Living A Healthy Lifestyle Is Not Extreme, But The Consequences Of An Unhealthy Lifestyle Are.

One of the most common deterrents people have with switching to a clean and healthy lifestyle is that they think they’ll have to give up all the fun things in life. They think taking all the junk out of their diets is “too extreme”.

Losing all your hair and feeling nauseous everyday due to chemotherapy is extreme.

Having your chest cut open to unblock your arteries is extreme.

Being put in a care home at age 65 because you get lost going for a walk around the block and can’t recognize your own kids is extreme.

Eating real, whole foods while making time for exercise and meditation every day is NOT extreme.

Avoiding junk and any foods you may be allergic to is NOT extreme.

And it definitely doesn’t take the fun out of life. If consuming crap is the only thing you do for fun then you need to re-evaluate your life. I get that there is a social aspect to food but there are plenty of restaurants that offer healthier options now, and eating unhealthy food once in awhile at a social event isn’t going to give you cancer or heart disease or Alzheimer’s; it’s your daily habits that count.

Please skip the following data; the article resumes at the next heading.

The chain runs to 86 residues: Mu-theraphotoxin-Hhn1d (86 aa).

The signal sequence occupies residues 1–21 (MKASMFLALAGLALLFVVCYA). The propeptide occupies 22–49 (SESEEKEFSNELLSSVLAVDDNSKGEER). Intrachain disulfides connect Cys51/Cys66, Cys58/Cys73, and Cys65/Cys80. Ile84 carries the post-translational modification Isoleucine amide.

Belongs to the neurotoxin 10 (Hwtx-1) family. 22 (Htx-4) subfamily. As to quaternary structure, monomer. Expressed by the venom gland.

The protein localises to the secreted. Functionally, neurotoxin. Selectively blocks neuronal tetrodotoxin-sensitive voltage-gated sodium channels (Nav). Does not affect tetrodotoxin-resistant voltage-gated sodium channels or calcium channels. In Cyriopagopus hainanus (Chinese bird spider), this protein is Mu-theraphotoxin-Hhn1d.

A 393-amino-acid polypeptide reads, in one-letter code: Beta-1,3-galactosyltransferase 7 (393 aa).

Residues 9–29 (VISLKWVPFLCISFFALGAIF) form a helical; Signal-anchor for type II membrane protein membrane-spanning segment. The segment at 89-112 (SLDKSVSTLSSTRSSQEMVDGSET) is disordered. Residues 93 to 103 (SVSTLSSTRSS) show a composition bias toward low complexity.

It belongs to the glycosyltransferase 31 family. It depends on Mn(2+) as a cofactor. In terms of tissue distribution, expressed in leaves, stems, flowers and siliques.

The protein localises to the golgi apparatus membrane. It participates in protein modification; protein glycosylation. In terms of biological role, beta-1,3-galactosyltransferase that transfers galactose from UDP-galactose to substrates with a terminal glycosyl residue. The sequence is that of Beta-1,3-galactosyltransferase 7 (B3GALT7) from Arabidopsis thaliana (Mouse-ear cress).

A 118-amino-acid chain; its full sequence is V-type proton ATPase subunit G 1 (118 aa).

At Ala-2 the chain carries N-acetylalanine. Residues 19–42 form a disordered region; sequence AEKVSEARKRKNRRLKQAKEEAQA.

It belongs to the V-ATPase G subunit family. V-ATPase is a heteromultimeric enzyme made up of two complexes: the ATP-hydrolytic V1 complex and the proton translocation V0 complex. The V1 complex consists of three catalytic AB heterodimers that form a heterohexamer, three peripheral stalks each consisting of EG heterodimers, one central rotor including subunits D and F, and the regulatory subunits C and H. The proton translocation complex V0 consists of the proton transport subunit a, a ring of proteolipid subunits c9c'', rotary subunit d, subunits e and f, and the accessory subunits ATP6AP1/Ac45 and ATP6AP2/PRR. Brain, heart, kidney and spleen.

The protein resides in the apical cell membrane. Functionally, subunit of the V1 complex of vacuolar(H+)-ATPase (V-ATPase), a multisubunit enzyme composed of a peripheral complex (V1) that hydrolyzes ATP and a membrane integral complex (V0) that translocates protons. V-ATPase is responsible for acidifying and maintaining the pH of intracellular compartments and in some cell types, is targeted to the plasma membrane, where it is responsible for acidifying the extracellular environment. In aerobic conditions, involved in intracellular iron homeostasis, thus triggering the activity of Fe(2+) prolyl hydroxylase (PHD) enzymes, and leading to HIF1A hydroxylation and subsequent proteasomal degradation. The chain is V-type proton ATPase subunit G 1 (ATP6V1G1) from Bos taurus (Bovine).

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Quinoa Salad with Feta, Cucumbers, Red Peppers, and Raisins

I recreated this quinoa salad about a year ago after eating it at a restaurant. I played around with the ingredients and used my go-to olive oil and apple cider vinegar dressing. It is quick and easy to prepare, healthy and delicious! This salad has now become a staple at my house. It is filling enough to be eaten as a main meal but also makes a great side dish. I sometimes add in other leafy greens or nuts but the basic recipe is as follows: